Another reason to set work hours is to prevent yourself from working ALL THE TIME. This certainly depends on your personality, but for some of you, turning off work is the hardest part of your day, and without the usual physical barriers between your home and your office, it may be tempting to stay on the clock.
Don’t do it! This will only lead to burnout.
2. Communicate effectively (and overly).
Always err on the side of over-communication!
Now that your supervisor and coworkers aren’t right across the hall, it can be easy to slide off the radar. Don’t leave your boss asking themselves what the heck you’re up to while you’re out of the office. Just tell them!
Schedule a call with your boss and team at least once a week. Send out a daily email update. Ensure that expectations are set and that you are sticking to them.
If you’re working on a project and need extra time or assistance from another member of your team, just ask! If you finished a task and need something additional to work on, let everyone know. If you’re not sure, err on the side of over-communication.
Proactively communicating and touching base regularly with your supervisor and fellow staff will build trust, which will ensure your relationship with your coworkers remains strong, even if you’re missing your daily “water-cooler” chats or Friday afternoon happy hours.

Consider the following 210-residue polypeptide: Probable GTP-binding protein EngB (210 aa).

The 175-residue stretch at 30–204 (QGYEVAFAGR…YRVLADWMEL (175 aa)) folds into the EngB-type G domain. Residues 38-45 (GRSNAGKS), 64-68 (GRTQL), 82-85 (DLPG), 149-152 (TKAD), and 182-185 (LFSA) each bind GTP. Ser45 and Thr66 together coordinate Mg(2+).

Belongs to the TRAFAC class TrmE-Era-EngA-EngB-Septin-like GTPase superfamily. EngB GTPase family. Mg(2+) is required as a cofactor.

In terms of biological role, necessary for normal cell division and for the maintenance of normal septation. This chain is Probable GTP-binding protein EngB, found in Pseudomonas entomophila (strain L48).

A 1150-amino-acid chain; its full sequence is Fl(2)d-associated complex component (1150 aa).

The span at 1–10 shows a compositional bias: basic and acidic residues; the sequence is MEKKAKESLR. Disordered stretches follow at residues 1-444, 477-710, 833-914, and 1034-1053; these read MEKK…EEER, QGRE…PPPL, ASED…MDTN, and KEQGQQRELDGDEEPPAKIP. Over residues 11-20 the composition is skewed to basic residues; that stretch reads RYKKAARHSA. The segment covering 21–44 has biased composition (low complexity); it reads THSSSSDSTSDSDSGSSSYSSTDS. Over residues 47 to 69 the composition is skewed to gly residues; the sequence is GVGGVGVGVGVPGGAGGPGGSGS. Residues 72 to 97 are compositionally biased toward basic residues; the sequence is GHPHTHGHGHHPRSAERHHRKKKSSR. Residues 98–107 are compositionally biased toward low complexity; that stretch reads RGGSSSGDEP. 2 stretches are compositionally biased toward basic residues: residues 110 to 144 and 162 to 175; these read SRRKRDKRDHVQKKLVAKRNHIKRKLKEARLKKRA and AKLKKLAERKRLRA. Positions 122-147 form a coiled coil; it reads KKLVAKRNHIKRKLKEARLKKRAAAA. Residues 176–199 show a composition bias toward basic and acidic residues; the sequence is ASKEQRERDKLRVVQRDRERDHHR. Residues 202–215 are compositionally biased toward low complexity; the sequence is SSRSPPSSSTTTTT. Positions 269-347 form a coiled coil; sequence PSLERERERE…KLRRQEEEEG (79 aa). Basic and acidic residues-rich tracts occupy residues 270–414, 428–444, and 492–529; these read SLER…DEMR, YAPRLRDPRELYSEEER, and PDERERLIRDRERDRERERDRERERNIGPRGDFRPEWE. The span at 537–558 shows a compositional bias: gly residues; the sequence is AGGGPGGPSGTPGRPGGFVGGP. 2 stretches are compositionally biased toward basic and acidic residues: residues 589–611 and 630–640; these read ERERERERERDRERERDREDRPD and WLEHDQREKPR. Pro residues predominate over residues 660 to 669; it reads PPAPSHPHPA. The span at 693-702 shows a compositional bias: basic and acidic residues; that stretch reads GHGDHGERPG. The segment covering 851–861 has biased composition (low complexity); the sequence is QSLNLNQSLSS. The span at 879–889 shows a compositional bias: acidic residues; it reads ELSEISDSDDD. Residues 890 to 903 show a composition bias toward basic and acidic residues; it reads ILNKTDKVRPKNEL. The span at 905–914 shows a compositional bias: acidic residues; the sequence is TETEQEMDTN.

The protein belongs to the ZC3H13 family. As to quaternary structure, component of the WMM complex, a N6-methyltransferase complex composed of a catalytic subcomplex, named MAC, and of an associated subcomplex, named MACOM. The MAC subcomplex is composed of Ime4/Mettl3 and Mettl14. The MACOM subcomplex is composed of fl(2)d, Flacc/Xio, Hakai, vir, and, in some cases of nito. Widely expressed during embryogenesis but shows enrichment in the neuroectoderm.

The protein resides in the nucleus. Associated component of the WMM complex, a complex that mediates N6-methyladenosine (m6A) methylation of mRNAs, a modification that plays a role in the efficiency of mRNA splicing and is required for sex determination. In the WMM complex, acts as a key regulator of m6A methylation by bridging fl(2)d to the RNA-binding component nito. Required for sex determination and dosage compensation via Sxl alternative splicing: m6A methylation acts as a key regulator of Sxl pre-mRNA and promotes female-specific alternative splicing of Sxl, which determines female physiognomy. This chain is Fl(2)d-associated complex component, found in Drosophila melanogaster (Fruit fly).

3. Manage distractions.
This is probably the hardest part of suddenly working from home. All the distractions. It’s so easy for a well-intentioned 30 minute break to turn into an hours-long binge session of “The Office.” Or maybe the dust that’s been accumulating on your computer all winter is suddenly compelling you to spend the day spring cleaning.
It’s hard to not give into the wave of distractions that are now flooding your work day. But don’t fret! Here are a few things you can do to stay focused.
- Avoid surfing the web. Especially with everything that's going on in the world right now, browsing headlines or scrolling through your Twitter feed is likely just going to add to your anxieties and further distract you from working. Consider your work hours a respite from the insanity that's going on around you in the world. It's an environment you can manage and control. Take comfort in that.